Let me back up for a minute here to explain the basic idea for the novel. Underneath is based on real-life events. Over a period of five years, a woman named Martha used her 250 pound body to systematically roll over her four children to murder them by suffocation. She murdered her children to punish her husband (her third, and she was only 22 when she started killing) for arguing with her. He would threaten to leave her and she would murder a baby. Of the four children, only two belonged to this third husband. The first child she murdered was just over a year old. The cause of death was Sudden Infant Death Syndrome (SIDS), and it’s a cruel thing that happens: sometimes infants die, and it’s nobody’s fault.

The second child she murdered was three months old. Again, the coroner declared that it was SIDS. But then, the third child she murdered was three years old. No longer an infant. And there were traces of arsenic in his blood. They called it SIDS, again. More than a year later, Martha murdered her oldest child, who was eleven years old at the time of her death. I couldn’t easily find a cause of death, but nothing happened to Martha.

For seven years, she was not punished in any way at all. Her husband divorced her, and Martha eventually re-married. Seven years later, a newspaper reporter wrote a story about her, and shortly thereafter, she was arrested. At first, she confessed to all four murders, but she later revised her statement, claiming that the police manipulated her during her confession and that she really only murdered two of her children. She could not explain the deaths of the other two. Martha was declared guilty and she headed to death row.

This was the 1990s in Georgia, and she would’ve been executed in the electric chair. Time passes and the case is appealed and appealed and her death sentence was commuted to life without parole and then to life with parole. All of this is publicly available information. I used the basic, recorded facts about Martha’s life and her crimes, but Martha is also completely imagined. I know nothing about the real woman: I used her crimes to create her character.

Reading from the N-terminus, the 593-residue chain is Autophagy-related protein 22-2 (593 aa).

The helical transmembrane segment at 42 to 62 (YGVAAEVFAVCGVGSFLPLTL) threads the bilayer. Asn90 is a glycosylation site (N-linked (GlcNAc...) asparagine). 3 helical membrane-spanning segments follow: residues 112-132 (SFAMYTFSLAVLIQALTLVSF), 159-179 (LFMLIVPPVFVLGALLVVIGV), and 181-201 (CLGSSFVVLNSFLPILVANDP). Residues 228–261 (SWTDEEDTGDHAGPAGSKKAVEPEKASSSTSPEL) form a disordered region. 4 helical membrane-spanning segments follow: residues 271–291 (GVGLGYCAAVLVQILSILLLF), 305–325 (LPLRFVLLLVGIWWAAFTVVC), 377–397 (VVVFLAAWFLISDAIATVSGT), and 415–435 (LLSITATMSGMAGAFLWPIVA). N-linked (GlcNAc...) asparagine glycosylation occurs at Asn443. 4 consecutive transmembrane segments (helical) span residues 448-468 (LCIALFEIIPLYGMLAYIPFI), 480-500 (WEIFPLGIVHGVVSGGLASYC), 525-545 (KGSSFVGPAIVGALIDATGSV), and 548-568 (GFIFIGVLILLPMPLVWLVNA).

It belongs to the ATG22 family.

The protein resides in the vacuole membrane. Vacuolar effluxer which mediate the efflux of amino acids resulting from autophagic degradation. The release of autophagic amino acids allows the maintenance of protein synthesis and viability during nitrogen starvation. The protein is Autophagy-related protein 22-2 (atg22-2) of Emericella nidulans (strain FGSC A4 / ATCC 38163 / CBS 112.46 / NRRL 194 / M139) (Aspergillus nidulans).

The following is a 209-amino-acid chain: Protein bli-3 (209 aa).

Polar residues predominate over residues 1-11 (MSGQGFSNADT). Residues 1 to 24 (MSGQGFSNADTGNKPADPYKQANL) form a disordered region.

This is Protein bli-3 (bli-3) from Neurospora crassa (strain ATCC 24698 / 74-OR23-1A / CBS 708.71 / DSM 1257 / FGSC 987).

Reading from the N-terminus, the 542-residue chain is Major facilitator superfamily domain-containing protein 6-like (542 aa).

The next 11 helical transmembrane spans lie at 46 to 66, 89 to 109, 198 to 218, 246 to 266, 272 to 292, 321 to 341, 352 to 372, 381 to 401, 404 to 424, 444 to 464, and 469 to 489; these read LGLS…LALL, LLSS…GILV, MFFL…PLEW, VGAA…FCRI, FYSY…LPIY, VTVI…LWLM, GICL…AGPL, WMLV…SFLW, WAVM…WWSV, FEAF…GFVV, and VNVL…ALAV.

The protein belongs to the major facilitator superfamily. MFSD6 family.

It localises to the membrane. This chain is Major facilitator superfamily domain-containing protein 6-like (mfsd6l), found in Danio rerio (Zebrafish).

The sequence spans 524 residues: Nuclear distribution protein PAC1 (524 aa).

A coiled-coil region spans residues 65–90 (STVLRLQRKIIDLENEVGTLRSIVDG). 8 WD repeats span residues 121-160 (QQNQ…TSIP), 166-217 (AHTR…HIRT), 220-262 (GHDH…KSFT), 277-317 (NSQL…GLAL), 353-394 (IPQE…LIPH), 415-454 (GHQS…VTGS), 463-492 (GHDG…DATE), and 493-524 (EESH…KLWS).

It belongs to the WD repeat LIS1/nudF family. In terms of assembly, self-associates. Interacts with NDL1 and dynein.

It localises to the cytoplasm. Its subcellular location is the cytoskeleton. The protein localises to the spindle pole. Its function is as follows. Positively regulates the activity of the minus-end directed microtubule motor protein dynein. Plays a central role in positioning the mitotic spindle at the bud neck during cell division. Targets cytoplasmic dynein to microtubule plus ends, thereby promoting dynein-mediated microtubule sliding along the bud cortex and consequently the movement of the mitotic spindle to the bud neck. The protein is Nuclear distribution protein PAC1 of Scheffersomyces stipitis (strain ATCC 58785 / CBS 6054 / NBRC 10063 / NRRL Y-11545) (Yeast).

Arlene, the murdered narrator of Underneath, describes her mother in this way: “Martha’s crime was her existence. She was so gross she shouldn’t even be allowed to be alive.” What connections do you see between Martha’s “crime” and the crimes she commits?

The chapters in Underneath, which chronicle the murders, move in cycles of four: The Making of Martha; Martha Seeks Revenge; Martha, Confined; and Martha, in Love; with interstitial chapters that allow Arlene to watch Martha in the present, in prison. As such, roughly 25% of the novel is focused on what “made” Martha into a murderer.

Whereas I can’t even guess what motivated IRL Martha’s crimes, in my novel, Martha was made into a monster. There was no single moment that turned her: it was an accumulation of a lifetime of disempowerment and abuse. I empathize with my Martha. I can understand how feeling such powerlessness and swallowed rage might force someone do irrational, unforgivable things.

I am not justifying murder here, but I can understand my Martha. This novel is the only way I could understand her. But, of course, I am speaking about a fictional character that I created here. The real Martha, the one sitting in a prison in Georgia—I only know her crimes. When I do a Google image search, I see a monster.

How did the novel evolve over the time you worked on it? How did you know when it was finished?